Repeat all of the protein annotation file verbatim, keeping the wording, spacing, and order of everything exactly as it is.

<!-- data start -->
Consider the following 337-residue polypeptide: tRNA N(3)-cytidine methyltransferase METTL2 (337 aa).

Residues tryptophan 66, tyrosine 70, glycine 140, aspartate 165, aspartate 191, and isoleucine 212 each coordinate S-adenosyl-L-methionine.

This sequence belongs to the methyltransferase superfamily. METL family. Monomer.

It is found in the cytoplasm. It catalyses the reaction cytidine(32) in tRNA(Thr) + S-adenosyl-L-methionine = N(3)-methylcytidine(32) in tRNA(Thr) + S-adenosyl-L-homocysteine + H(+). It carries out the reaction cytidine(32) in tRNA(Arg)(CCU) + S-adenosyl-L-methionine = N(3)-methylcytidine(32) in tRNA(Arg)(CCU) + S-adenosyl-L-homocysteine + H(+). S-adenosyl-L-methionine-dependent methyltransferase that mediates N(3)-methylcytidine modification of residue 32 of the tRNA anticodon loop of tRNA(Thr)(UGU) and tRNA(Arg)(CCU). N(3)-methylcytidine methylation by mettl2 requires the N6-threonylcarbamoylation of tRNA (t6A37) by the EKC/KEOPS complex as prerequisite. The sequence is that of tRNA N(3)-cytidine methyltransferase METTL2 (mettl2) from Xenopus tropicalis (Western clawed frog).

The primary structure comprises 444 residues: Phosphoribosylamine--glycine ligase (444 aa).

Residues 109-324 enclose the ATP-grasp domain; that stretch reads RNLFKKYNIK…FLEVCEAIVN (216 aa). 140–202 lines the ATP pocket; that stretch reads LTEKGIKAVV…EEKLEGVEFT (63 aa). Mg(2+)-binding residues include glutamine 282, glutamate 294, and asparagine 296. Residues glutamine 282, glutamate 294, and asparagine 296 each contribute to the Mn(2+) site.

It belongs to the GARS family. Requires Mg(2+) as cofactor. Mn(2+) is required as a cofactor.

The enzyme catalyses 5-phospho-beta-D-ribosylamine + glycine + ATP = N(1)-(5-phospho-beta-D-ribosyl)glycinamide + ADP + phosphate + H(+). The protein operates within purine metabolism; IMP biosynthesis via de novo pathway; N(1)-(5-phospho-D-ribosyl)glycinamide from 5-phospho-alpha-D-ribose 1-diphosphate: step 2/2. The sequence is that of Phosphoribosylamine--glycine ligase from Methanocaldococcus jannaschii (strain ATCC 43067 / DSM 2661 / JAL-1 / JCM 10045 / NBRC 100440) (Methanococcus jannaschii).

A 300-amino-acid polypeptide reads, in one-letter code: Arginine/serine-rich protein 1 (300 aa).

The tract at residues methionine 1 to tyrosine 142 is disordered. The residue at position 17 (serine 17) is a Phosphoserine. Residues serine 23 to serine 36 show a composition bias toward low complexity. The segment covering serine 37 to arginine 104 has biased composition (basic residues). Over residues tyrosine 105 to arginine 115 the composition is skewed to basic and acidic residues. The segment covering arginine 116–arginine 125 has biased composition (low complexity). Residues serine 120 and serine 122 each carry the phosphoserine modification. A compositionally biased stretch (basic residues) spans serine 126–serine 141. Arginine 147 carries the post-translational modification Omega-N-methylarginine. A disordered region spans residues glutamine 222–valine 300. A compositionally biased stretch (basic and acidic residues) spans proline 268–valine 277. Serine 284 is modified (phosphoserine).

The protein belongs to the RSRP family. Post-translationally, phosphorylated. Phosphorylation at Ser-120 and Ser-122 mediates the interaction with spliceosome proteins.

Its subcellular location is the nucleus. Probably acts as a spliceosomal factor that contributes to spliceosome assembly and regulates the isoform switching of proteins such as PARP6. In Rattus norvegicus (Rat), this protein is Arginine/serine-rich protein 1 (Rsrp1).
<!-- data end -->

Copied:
Consider the following 337-residue polypeptide: tRNA N(3)-cytidine methyltransferase METTL2 (337 aa).

Residues tryptophan 66, tyrosine 70, glycine 140, aspartate 165, aspartate 191, and isoleucine 212 each coordinate S-adenosyl-L-methionine.

This sequence belongs to the methyltransferase superfamily. METL family. Monomer.

It is found in the cytoplasm. It catalyses the reaction cytidine(32) in tRNA(Thr) + S-adenosyl-L-methionine = N(3)-methylcytidine(32) in tRNA(Thr) + S-adenosyl-L-homocysteine + H(+). It carries out the reaction cytidine(32) in tRNA(Arg)(CCU) + S-adenosyl-L-methionine = N(3)-methylcytidine(32) in tRNA(Arg)(CCU) + S-adenosyl-L-homocysteine + H(+). S-adenosyl-L-methionine-dependent methyltransferase that mediates N(3)-methylcytidine modification of residue 32 of the tRNA anticodon loop of tRNA(Thr)(UGU) and tRNA(Arg)(CCU). N(3)-methylcytidine methylation by mettl2 requires the N6-threonylcarbamoylation of tRNA (t6A37) by the EKC/KEOPS complex as prerequisite. The sequence is that of tRNA N(3)-cytidine methyltransferase METTL2 (mettl2) from Xenopus tropicalis (Western clawed frog).

The primary structure comprises 444 residues: Phosphoribosylamine--glycine ligase (444 aa).

Residues 109-324 enclose the ATP-grasp domain; that stretch reads RNLFKKYNIK…FLEVCEAIVN (216 aa). 140–202 lines the ATP pocket; that stretch reads LTEKGIKAVV…EEKLEGVEFT (63 aa). Mg(2+)-binding residues include glutamine 282, glutamate 294, and asparagine 296. Residues glutamine 282, glutamate 294, and asparagine 296 each contribute to the Mn(2+) site.

It belongs to the GARS family. Requires Mg(2+) as cofactor. Mn(2+) is required as a cofactor.

The enzyme catalyses 5-phospho-beta-D-ribosylamine + glycine + ATP = N(1)-(5-phospho-beta-D-ribosyl)glycinamide + ADP + phosphate + H(+). The protein operates within purine metabolism; IMP biosynthesis via de novo pathway; N(1)-(5-phospho-D-ribosyl)glycinamide from 5-phospho-alpha-D-ribose 1-diphosphate: step 2/2. The sequence is that of Phosphoribosylamine--glycine ligase from Methanocaldococcus jannaschii (strain ATCC 43067 / DSM 2661 / JAL-1 / JCM 10045 / NBRC 100440) (Methanococcus jannaschii).

A 300-amino-acid polypeptide reads, in one-letter code: Arginine/serine-rich protein 1 (300 aa).

The tract at residues methionine 1 to tyrosine 142 is disordered. The residue at position 17 (serine 17) is a Phosphoserine. Residues serine 23 to serine 36 show a composition bias toward low complexity. The segment covering serine 37 to arginine 104 has biased composition (basic residues). Over residues tyrosine 105 to arginine 115 the composition is skewed to basic and acidic residues. The segment covering arginine 116–arginine 125 has biased composition (low complexity). Residues serine 120 and serine 122 each carry the phosphoserine modification. A compositionally biased stretch (basic residues) spans serine 126–serine 141. Arginine 147 carries the post-translational modification Omega-N-methylarginine. A disordered region spans residues glutamine 222–valine 300. A compositionally biased stretch (basic and acidic residues) spans proline 268–valine 277. Serine 284 is modified (phosphoserine).

The protein belongs to the RSRP family. Post-translationally, phosphorylated. Phosphorylation at Ser-120 and Ser-122 mediates the interaction with spliceosome proteins.

Its subcellular location is the nucleus. Probably acts as a spliceosomal factor that contributes to spliceosome assembly and regulates the isoform switching of proteins such as PARP6. In Rattus norvegicus (Rat), this protein is Arginine/serine-rich protein 1 (Rsrp1).